Apple has an agreement with Warner Music Group to offer the
record label's tracks on iTunes' upcoming cloud-music service,
music industry sources said.
In the race to the cloud, Apple is apparently stepping on the
Things Digital reported Thursday that Apple has signed two
of the top four record companies and wrote that Apple content chief
Eddy Cue was due to fly to New York on Friday to try and finalize
agreements with the two still unsigned labels.
It is unclear whether Warner was one of the two that had
previously licensed Apple or whether the New York-based label inked
an agreement on Friday. A Warner Music spokesperson declined to
comment. An Apple representative was not immediately available.
Warner Music is the third-largest of the top four labels and
home to such acts as Linkin Park, Flo Rida and Green Day. The other
record companies are Universal Music Group, Sony Music
Entertainment and EMI Music. At the same time as Apple makes the
rounds at the labels, Google has grown frustrated and has told the
labels that they are exploring the option of breaking into cloud
music by striking partnerships with existing services, including
Spotify, say sources with knowledge of the talks.
There's a lot of news leaking/flooding out about the land grab
going on for cloud music so let us try and remember what all the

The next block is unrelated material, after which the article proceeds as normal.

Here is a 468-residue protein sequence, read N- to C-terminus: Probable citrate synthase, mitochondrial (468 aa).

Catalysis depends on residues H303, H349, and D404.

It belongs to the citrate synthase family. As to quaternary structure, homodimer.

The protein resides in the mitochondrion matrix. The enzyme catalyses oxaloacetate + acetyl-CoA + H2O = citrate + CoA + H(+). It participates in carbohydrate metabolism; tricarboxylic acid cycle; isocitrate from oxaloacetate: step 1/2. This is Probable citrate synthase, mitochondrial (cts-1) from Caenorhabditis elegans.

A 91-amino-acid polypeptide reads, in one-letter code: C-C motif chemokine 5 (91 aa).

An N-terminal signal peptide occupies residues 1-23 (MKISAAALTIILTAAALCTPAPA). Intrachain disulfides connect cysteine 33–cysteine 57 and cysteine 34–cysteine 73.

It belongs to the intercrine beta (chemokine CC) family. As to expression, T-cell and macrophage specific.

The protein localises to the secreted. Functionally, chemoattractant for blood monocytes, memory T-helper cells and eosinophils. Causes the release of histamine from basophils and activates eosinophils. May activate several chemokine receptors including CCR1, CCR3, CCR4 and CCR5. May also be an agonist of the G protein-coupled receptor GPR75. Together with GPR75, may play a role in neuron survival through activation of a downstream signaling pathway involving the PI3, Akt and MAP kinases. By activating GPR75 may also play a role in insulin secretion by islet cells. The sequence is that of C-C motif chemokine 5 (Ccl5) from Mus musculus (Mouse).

fuss is about:
First, cloud music is supposed bring back riches to the record
labels, stimulate music sales for iTunes and other online retailers
and supply fans with added convenience.
The term "cloud" describes third-party computing. Apple and
Google have discussed with the labels creating cloud services that
would enable users to store their existing music libraries on the
companies' servers. Consumers could then access their songs from
anywhere they could connect to the Web. What we're really talking
about here is the possibility that the company's could offer users
life-time rights to their music. They wouldn't have to worry about
an inoperable CD or a malfunctioning hard drive. The music would
live forever in the cloud.
Neither Apple nor Google have spoken publicly that they are
building such services but numerous news sites, including CNET,
have reported that in addition to speaking to the top music labels
about the cloud, they have also discussed launching cloud features
for digital video with some of the Hollywood film studios.
The contest between Apple and Google is now for second place.
Amazon stunned the recording industry last month by launching a
cloud service for music, video, e-books and other digital media.
But Amazon's service is restricted because the retailer decided to
launch without acquiring licenses. That meant it couldn't offer a
wide range of features or else risk violating copyright laws.
For instance, Amazon might have made the service more efficient
had it licensed the right to make single copies of the labels'
songs and then deliver those copies to users. They could have
scanned a users' hard drives to make sure they owned, say,
"Boulevard of Broken Dreams" and then streamed the same copy of the
song to all the owners. Without the licenses, Amazon must store
possibly millions of copies of "Boulevard."
The features that Google and Apple are working on are supposed
to be much richer than Amazon's. One surprise about the competition
by these Internet titans is that Google is having a hard time
licensing music. All the industry sources I have say that top
labels were practically hyperventilating at the possibility that
Google would make a foray into the space and the sector would
finally have a deep-pocketed iTunes competitor, one with the
formidable hardware and software, one-two punch.